Mosquito fern is a free-floating, perennial aquatic fern. The aquatic plant is quite small, measuring only 3/8"-1" in diameter. Mosquito fern is generally found in quiet waterbodies, protected from wind action.
OverviewOther names for this plant include:
- Common names: Azolla, feathered waterfern, ferny Azolla, water velvet
- Native plant richness and abundance decrease in the presence of mosquito fern; zooplankton and phytoplankton decrease significantly. As a result, fish production decreases due to the lack of habitat and break in the food chain.
- Although in its native range mosquito fern provides habitat for wildlife and fish, the habitat it provides is one of lesser quality than that of which it replaces.
- This leads to decreases in dissolved oxygen concentration and light penetration, decreases in pH levels and nutrient richness and overall lower water quality.
Classification in Wisconsin: Prohibited
Species Assessment Groups (SAG) were assembled to recommend a legal classification for each species considered for NR 40. The recommendation for mosquito fern was based upon this literature review developed by the department.
Leaves: Mosquito fern is olive green in spring and early summer. By mid-summer and extending into winter, the leaves add anthocyanins, thus causing the leaflets of mosquito fern to appear red.
Roots: The roots of the mosquito fern hang down into the water approximately 1" from the base of the plant. The roots extract nutrients from the water as the large mats remain free-floating in the water.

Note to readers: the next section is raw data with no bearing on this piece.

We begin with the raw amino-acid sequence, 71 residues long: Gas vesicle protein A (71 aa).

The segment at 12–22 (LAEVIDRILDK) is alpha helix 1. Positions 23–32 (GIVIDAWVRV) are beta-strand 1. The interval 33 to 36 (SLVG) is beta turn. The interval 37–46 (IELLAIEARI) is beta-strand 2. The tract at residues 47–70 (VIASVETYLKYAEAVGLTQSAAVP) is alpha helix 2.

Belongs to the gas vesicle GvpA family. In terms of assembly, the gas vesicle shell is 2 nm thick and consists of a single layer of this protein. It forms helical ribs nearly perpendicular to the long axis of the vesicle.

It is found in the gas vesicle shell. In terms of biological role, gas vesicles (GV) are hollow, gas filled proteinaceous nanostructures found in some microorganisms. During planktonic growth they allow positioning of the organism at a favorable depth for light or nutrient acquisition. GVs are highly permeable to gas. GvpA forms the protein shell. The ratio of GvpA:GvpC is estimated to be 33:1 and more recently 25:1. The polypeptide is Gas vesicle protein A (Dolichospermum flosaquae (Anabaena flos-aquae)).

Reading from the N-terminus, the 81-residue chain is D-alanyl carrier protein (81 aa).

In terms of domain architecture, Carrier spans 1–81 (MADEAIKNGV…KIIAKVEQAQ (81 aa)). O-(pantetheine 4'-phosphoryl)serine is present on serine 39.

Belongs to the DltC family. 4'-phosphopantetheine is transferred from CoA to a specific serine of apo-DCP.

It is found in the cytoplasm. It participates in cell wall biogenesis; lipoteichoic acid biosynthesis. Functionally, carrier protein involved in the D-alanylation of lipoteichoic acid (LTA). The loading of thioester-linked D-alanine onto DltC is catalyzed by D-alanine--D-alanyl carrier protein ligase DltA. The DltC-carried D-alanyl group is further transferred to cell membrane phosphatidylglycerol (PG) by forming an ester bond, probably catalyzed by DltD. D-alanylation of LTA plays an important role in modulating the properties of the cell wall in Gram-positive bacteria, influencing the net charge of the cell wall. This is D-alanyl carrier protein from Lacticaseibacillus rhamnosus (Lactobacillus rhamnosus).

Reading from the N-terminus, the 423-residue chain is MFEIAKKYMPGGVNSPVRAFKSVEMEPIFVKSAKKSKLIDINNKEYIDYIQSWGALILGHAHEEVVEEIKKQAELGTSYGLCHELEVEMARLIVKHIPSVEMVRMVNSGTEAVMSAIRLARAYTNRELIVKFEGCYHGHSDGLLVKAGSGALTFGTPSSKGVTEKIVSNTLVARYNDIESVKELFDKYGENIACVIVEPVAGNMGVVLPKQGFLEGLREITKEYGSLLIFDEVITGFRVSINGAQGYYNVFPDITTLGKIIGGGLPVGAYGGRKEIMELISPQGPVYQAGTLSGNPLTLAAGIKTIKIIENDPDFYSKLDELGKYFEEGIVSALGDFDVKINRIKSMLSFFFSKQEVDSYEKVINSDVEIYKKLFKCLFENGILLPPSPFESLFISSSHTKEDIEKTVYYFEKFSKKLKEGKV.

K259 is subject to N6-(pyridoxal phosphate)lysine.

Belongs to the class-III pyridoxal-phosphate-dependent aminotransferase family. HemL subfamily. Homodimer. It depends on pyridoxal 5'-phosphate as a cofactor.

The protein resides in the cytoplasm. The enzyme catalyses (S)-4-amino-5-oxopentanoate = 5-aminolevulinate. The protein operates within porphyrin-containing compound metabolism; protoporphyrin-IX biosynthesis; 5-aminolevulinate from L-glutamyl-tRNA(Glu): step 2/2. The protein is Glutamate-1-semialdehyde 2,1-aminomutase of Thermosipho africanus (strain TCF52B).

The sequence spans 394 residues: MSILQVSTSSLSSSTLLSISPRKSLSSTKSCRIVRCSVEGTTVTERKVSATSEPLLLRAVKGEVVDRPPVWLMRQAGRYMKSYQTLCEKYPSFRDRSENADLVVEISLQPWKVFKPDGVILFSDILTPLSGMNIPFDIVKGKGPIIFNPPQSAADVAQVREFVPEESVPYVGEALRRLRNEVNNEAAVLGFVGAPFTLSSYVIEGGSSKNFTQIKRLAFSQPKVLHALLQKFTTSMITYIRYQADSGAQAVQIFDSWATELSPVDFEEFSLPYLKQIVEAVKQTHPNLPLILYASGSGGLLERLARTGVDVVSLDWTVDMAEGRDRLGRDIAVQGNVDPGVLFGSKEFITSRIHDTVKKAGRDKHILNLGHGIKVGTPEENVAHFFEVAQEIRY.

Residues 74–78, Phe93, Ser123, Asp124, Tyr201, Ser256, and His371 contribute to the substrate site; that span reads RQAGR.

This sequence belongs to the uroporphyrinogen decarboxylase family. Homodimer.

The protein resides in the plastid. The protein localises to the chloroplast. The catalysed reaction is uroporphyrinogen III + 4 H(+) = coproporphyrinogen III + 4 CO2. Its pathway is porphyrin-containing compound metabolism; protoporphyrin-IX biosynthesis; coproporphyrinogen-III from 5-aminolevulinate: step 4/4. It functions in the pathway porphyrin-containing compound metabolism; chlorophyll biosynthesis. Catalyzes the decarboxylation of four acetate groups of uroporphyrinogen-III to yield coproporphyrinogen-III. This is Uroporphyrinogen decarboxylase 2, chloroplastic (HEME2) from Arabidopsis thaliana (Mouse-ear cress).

Similar species: Mosquito fern can often be mistaken for the similar-looking species, duckweed (Lemnoideae spp.)
Currently, there have been no reports of mosquito fern in Wisconsin. Have you seen it? Send us a report.
Mechanical: Manual removal of the plant is a control option. This can be done by skimming the plant from the surface with fine-mesh nets or a similar device. To yield a higher success rate, a thorough collection must be done to limit the number of plants present that are able to reproduce.
Chemical: It has been found that decreasing the amount of phosphorous in the affected waterbody will limit the growth potential of mosquito fern. An abundance of phosphorous, an essential mineral for growth of mosquito fern, can enter a waterbody in a number of ways, but typically is contributed via run-off from agricultural areas.
Biological: Mosquito fern cannot survive prolonged periods of freezing temperatures, so typically perennial growths of mosquito fern occur in regions that are protected from prolonged freezing.
View mosquito fern pictures in our photo gallery!